Depth of Field
This to me is one of the most important principles in photography!
Photography has some limitations. Depth of field is one of them. Simply put, depth of field (DOF) is the area in your photograph that is in focus. By adjusting the aperture (the lens opening) on your camera you can vary the area of focus in your image. Below are two images shot at two very different apertures. The first one is shot with the lens wide open (letting in a lot of light) which produces a very narrow DOF. The second one shot with the lens stopped down (which lets in very little light) which produces a deeper DOF. Notice in the first picture the clock in the background is very out of focus. In the second image it's more clear.
If you are not a photographer you might ask why is this important? Here's another example of a portrait image where a shallow DOF is used to make a better image.
In portraiture you want the subject in focus but nothing else. In the above image the foreground and the background are out of focus which draws your attention to the subject! Which is my grandbaby Ari!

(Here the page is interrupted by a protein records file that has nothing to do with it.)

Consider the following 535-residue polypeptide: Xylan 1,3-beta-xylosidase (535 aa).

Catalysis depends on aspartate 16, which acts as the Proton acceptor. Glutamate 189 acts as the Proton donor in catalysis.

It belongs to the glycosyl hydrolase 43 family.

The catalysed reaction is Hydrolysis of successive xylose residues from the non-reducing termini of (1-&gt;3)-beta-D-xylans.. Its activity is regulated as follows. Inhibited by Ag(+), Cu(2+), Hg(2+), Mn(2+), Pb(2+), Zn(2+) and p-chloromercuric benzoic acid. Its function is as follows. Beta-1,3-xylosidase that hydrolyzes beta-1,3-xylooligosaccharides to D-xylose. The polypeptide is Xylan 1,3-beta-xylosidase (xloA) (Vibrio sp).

By using the aperture priority setting (A) on your camera, you control the lens opening which determines the DOF in your photographs. Lens opening is expressed in f-stops. The lower the f-stop (i.e. 1.8, 2.0, 2.8) the wider the lens opening. The higher the f-stop (i.e. 16,22,32) the smaller the lens opening. When using the aperture priority setting (A) on your camera, you set the aperture and the camera sets the shutter speed automatically. Your camera will give you a correctly exposed image.
But, be aware that anytime you stop down the lens (higher f-stop) you need a slower shutter speed because you are letting in less light with each higher f-stop. As long as you keep your shutter speed above 1/60 th of a second you can hand hold it.
Speaking of higher f-stop there are times when you want everything in focus then use a high f-stop like in the image below. Notice everything is in focus in the image.
If you have any questions please leave me a comment, and I will try to answer it!